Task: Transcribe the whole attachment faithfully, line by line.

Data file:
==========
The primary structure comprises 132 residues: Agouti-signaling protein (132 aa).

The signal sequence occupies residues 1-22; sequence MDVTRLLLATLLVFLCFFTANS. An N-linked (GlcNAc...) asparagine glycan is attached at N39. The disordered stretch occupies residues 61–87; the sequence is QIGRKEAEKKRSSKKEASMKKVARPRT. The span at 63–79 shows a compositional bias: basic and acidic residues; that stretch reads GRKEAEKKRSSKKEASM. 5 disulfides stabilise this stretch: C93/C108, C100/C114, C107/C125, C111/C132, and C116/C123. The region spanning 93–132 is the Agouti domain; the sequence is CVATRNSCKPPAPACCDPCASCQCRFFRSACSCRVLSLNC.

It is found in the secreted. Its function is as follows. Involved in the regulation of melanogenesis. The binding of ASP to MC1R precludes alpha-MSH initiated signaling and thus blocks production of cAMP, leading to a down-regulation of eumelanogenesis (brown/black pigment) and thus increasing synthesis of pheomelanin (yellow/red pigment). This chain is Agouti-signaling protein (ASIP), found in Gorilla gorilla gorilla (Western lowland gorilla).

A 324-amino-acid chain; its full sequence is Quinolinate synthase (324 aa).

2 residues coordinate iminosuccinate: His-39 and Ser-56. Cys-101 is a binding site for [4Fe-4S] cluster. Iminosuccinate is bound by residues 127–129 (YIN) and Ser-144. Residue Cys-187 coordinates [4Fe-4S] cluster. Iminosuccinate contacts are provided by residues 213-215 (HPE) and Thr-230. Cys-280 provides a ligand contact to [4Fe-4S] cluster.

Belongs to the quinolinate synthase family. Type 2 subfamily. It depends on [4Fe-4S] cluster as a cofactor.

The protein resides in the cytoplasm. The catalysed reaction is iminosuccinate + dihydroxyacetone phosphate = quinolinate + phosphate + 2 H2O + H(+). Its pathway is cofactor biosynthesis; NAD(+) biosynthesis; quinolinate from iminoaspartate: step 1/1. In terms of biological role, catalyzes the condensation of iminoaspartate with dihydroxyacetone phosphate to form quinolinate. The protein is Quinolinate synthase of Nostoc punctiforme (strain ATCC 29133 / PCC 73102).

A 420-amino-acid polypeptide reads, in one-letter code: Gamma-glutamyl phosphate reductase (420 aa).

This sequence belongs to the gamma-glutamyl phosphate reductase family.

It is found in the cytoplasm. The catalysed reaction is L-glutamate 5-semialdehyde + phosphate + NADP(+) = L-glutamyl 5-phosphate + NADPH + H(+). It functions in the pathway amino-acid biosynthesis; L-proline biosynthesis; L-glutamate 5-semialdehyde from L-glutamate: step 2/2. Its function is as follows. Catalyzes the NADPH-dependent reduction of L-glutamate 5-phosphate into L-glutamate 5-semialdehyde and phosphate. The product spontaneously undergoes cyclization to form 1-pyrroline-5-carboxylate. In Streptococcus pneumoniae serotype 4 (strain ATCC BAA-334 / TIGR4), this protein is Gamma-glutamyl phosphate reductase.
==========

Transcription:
The primary structure comprises 132 residues: Agouti-signaling protein (132 aa).

The signal sequence occupies residues 1-22; sequence MDVTRLLLATLLVFLCFFTANS. An N-linked (GlcNAc...) asparagine glycan is attached at N39. The disordered stretch occupies residues 61–87; the sequence is QIGRKEAEKKRSSKKEASMKKVARPRT. The span at 63–79 shows a compositional bias: basic and acidic residues; that stretch reads GRKEAEKKRSSKKEASM. 5 disulfides stabilise this stretch: C93/C108, C100/C114, C107/C125, C111/C132, and C116/C123. The region spanning 93–132 is the Agouti domain; the sequence is CVATRNSCKPPAPACCDPCASCQCRFFRSACSCRVLSLNC.

It is found in the secreted. Its function is as follows. Involved in the regulation of melanogenesis. The binding of ASP to MC1R precludes alpha-MSH initiated signaling and thus blocks production of cAMP, leading to a down-regulation of eumelanogenesis (brown/black pigment) and thus increasing synthesis of pheomelanin (yellow/red pigment). This chain is Agouti-signaling protein (ASIP), found in Gorilla gorilla gorilla (Western lowland gorilla).

A 324-amino-acid chain; its full sequence is Quinolinate synthase (324 aa).

2 residues coordinate iminosuccinate: His-39 and Ser-56. Cys-101 is a binding site for [4Fe-4S] cluster. Iminosuccinate is bound by residues 127–129 (YIN) and Ser-144. Residue Cys-187 coordinates [4Fe-4S] cluster. Iminosuccinate contacts are provided by residues 213-215 (HPE) and Thr-230. Cys-280 provides a ligand contact to [4Fe-4S] cluster.

Belongs to the quinolinate synthase family. Type 2 subfamily. It depends on [4Fe-4S] cluster as a cofactor.

The protein resides in the cytoplasm. The catalysed reaction is iminosuccinate + dihydroxyacetone phosphate = quinolinate + phosphate + 2 H2O + H(+). Its pathway is cofactor biosynthesis; NAD(+) biosynthesis; quinolinate from iminoaspartate: step 1/1. In terms of biological role, catalyzes the condensation of iminoaspartate with dihydroxyacetone phosphate to form quinolinate. The protein is Quinolinate synthase of Nostoc punctiforme (strain ATCC 29133 / PCC 73102).

A 420-amino-acid polypeptide reads, in one-letter code: Gamma-glutamyl phosphate reductase (420 aa).

This sequence belongs to the gamma-glutamyl phosphate reductase family.

It is found in the cytoplasm. The catalysed reaction is L-glutamate 5-semialdehyde + phosphate + NADP(+) = L-glutamyl 5-phosphate + NADPH + H(+). It functions in the pathway amino-acid biosynthesis; L-proline biosynthesis; L-glutamate 5-semialdehyde from L-glutamate: step 2/2. Its function is as follows. Catalyzes the NADPH-dependent reduction of L-glutamate 5-phosphate into L-glutamate 5-semialdehyde and phosphate. The product spontaneously undergoes cyclization to form 1-pyrroline-5-carboxylate. In Streptococcus pneumoniae serotype 4 (strain ATCC BAA-334 / TIGR4), this protein is Gamma-glutamyl phosphate reductase.